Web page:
[0077] It is of course possible to define additional such relationships, and to provide what is essentially an interpreted policy with various “If, then, else” clauses to allow the description in depth of arbitrary end state policies. The preferred embodiment of the present invention has defined programmatic policy verbs that allow various interactions to be described—such as specifying which resource or resource sets MUST always be active, which ones can be ignored if they force a conflict with the desired end stale, which sets are more important (or less important) than others, and which resources or sets of resources should only be active or inactive when other resources are online or off line (IfOnline, or IfOffline specifications).
[0078] Turning now to FIG. 14, we examine an exemplary implementation of a high availability computing system which uses the techniques described herein. This is an example of the policy relationships to enable a HA server application system 1400. This is a complex application that ensures a fast restart by maintaining state information in a backup server store on a different machine than the one where it currently is operating. Recovery is done by restarting the server application where its saved state store can be found and then restarting the state store on an alternate machine—thus ensuring that state can be continuously saved and will be available following any subsequent failure.
[0079] The server application is constructed of several parts: [0080] A set of application servers 1406, 1408 providing services for the end users; [0081] An NFS file system 1404 providing a shared store for the parts; [0082] A server (ES) 1410; and [0083] A Recovery Server (ERS) 1412.
[0084] The recovery server 1412 acts as a hot backup for the server 1410 so that a failure can be quickly recovered from. As such it has several unique requirements: [0085] It must always be started on a node where the server itself is not running [0086] It cannot be started on a node where the server itself cannot run (this can occur if the IP@ noted as part of the server cannot operate on that node) [0087] It must be started after the server 1410 itself has been started (so that it does not take the only node that may be available to the server 1410)
[0088] The server 1410 has the following characteristics: [0089] If the server 1410 fails it recovers its state from the recovery server 1412 and therefore must be restarted on the same node as the recovery server 1412 IF the recovery server 1412 is active [0090] After it recovers its state, the recovery server 1412 should be stopped and restarted on another node so that it will be available to service another failure. [0091] The server 1410 must be located on a node where its IP@ 1414 can be made available (not all network cards can support the IP@ 1414—this is dependent on characteristics of the networks the user defines such as subnet masks and addresses)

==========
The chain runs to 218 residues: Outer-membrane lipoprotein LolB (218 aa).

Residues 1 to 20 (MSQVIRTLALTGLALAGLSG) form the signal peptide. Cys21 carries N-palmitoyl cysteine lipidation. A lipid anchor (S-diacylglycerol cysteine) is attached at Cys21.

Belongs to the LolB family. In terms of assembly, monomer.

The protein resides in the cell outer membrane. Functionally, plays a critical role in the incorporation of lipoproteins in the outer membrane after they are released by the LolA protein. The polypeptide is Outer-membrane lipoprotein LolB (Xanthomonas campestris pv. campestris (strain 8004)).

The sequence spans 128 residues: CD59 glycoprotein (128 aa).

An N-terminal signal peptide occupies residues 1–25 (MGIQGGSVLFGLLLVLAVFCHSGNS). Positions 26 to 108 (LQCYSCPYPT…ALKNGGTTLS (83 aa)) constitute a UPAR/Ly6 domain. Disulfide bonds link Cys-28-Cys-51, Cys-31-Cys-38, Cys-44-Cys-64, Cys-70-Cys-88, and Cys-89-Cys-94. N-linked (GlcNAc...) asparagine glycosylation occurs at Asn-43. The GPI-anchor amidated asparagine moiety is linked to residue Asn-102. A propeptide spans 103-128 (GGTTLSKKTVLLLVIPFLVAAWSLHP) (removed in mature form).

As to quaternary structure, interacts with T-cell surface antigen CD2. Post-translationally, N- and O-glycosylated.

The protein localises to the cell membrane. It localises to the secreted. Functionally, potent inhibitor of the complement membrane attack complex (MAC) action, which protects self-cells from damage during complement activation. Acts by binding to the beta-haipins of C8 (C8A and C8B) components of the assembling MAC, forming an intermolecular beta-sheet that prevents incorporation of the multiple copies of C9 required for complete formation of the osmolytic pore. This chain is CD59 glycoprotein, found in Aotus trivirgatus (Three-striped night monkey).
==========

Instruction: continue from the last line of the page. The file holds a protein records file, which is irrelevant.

[0092] These rules above produced the following set of relationships and conditionals: [0093] The server 1410 is in a Resource Group 1416 (this implies default collocation and establishes a default starts after to simplify the configuration steps required—but these may be assumed to be specified) with its IP@ 1414 and its message server 1418 (another process which is part of the server) [0094] Server→collocated (message server & IP@) [0095] Server→depends on (message server & IP@) [0096] Servers→starts after (IP@ & message server) [0097] All members are mandatory (if one fails the entire set must be considered to have failed→and must be restarted) [0098] Server→runs on (all nodes) [0099] IP@→depends on Equivalency (network IP adapters) (This establishes a subset of the total nodes that the IP@ 1414 and thus the rest of the members can run on) [0100] The Recovery Server 1412 has the following relationships: [0101] Recovery Server is non-mandatory (If it cannot be started because there is no suitable node for it the main server itself will still operate) [0102] Recovery Server→starts after the server [0103] Recovery Server→anti-collocated to the server (The recovery server 1412 MUST be started on a node where the server 1410 itself is not running) [0104] Note: This rule is ONLY applied when the recovery server 1412 is started. It is not enforced while it is running. This allows the server 1410 to be restarted local to the recovery server 1412 after it fails. [0105] This could have been stated as a conditional [0106] Recovery Server if self not online→AntiCollocated to server [0107] Recovery Servers→WhereStartable Server (only start the recovery server of a node where the Server 1410 itself may be restarted after failure) [0108] Recovery Server→collocated IP@ (not shown) (The recovery server is hot backup with the server and is in communication with it—as such it has an IP@ that is used for communication) [0109] IP@→depends On Equivalency (network IP@) (This is the may be the same Equivalency as the Server 1410 since the server 1410 must be able to run on the node selected) This is NOT required to be the same Equivalency as the where Startable statement will force out of consideration any adapter that is not in both Equivalencies.